The Ministry of Education and Employment does not have a reliable system in place to reconcile the actual refunds of overpaid Students’ Maintenance Grants, against that actually deposited at the Central Bank of Malta. The inadequacy of the overall internal controls and lack of audit trail were a major concern. The main shortcomings included refunds not deposited at Bank, missing receipt books and official receipts not issued.
The lack of information made available to NAO by the G.F. Abela Junior College limited the scope of audit. Delayed responses to audit queries also hindered the course of the auditors’ planned tasks. Furthermore, shortcomings were noted in purchases effected by academic staff from the Academic Resources Fund, and the reporting of such expenditure. Formal approval for overtime was invariably sought retrospectively. Moreover, no inventory records pertaining to the College were made available for audit purposes.
Inadequate practices and procedures at the Social Security Department created unnecessary overpayments of Social Benefits and limited the recoverability of such amounts, which at times were substantial.
The Malta Statistics Authority lacked a formal system for authorising its procurement activities. The audit also revealed that the rates charged by the National Statistics Office for customised requests were not transcribed by law in accordance with pertinent legislation.
Figures provided by the Government Property Department, covering accrued rent on Government property, were distorted and at times could not be corroborated. Other weaknesses related to rent collectable from commercial tenements were encountered. These included expired lease contracts that were not renewed and reminders for overdue rent that were overlooked.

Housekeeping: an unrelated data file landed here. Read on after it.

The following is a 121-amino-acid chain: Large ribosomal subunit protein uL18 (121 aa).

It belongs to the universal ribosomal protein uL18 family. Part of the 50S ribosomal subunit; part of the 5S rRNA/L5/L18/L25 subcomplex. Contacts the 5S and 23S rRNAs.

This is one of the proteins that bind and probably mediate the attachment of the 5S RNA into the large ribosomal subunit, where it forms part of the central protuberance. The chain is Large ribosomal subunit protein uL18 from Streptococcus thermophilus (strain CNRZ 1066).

Various shortcomings in the procurement, administration and payment of a number of services were revealed during an audit at the Department of Correctional Services within the Ministry for Justice and Home Affairs. Several internal control issues, particularly relating to stores, were identified. Amongst others, these comprised lack of transparency in the procurement process, material discrepancies between the balance as per bin cards when compared to those recorded in the computerised system, as well as lack of control on food provisions. Inventory records were also not available for Government-owned assets. Moreover, the completeness of the audit was hindered as Management failed to present the requested information in a number of instances.
The Welfare Committee, within the Ministry of Health, Elderly and Community Care, has been operating without a Chairman and the respective Board for the past five years, in breach of the Social Security Act. Several shortcomings were noted in a number of contracts in force and other long-expired contracts that were still in use. An inefficient system was also observed for the collection of the contributions due by elderly persons. Such contribution is payable for their care and upkeep in state-owned residential homes and institutions.